These systems, however, have historically been siloed and separate, and their convergence requires new attention to security. Gartner notes1 that a challenge introduced by deploying on-premises servers is the potential to increase cybersecurity threats due to an expanded attack surface. This makes delivering cloud security services very important.
Secure access service edge (SASE) is an emerging service that brings together software-defined wide area networks (SDWAN) with network security functions. First deployed as a cloud service, SASE is now deployable from a thick edge cloud server.
SASE security functions may include zero trust network access (ZTNA), firewall as a service (FWaaS), secure web gateway (SWG), and cloud access security broker (CASB). Most functions are delivered “as a service.” SASE uses factors such as identity (person, device type, edge location, etc.), real-time context, and security policies to deliver the security function. Gartner, who coined the term SASE, predicts that by 2024 at least 40 percent of enterprises will have plans to adopt SASE.4
Targeting this application, Supermicro, an Intel® Network Builders ecosystem partner, has collaborated with NetApp to build a high-performance thick edge server. The solution utilizes NetApp storage with AI expertise running on Supermicro’s high-performance, Intel® architecture-based servers.
NetApp Enables AI for Thick Edge
NetApp offers an AI processing system designed for enterprises that are deploying advanced AI workloads to support digital transformation and industry 4.0 initiatives. These enterprises are facing the recurring challenge of deploying these systems without increasing complexity, driving up support costs, adding yet another unique process to maintain, or disrupting existing operations. Meeting this simplification challenge requires platform reconciliation through the use of virtualized and containerized applications running on Intel architecture servers.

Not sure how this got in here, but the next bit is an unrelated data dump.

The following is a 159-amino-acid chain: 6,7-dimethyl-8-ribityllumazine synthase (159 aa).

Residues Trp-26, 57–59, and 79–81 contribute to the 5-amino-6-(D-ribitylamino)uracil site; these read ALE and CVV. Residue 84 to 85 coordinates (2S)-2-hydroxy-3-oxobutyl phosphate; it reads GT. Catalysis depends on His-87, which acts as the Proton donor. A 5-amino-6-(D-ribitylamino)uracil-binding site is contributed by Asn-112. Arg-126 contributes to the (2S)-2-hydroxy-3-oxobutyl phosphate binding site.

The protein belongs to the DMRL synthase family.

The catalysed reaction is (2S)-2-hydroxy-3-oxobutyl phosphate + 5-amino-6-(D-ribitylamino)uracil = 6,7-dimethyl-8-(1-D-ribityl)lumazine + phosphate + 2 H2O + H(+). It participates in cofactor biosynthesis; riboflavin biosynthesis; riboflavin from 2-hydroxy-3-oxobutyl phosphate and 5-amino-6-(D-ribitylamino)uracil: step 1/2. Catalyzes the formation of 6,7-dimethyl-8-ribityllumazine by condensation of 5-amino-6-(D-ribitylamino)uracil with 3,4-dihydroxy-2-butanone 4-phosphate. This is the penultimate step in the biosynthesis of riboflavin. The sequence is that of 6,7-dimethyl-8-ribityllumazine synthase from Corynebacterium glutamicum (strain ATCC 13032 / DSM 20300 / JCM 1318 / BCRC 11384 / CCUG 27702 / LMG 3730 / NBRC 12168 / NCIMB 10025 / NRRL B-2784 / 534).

When combined with dynamic load balancing, this virtualized infrastructure offers a scalable infrastructure that can re-allocate resources depending on application needs. Virtualization can also enable this collection of applications to be run over a heterogeneous cluster of edge deployed servers that provide necessary compute, GPU, storage, and networking resources. This infrastructure enables both analytics and IT infrastructure resource nodes as required to better manage the systems and the data flows.
The server clusters can be built using legacy and new hardware, with newer edge nodes delivering more compact physical nodes with an enhanced capability to scale to handle the increasing demands of evolving AI applications.
NetApp is designed to process massive AI data flows without bottlenecks. Using NetApp’s proven AI technology enables more efficient data collection, accelerated AI workloads, and smoother cloud integration. Key features of the NetApp AI solution include:
- Streamlined data flows: NetApp has features that streamline the flow of data reliably and speed up analytics, training, and inference with a data fabric that spans from edge to core to cloud.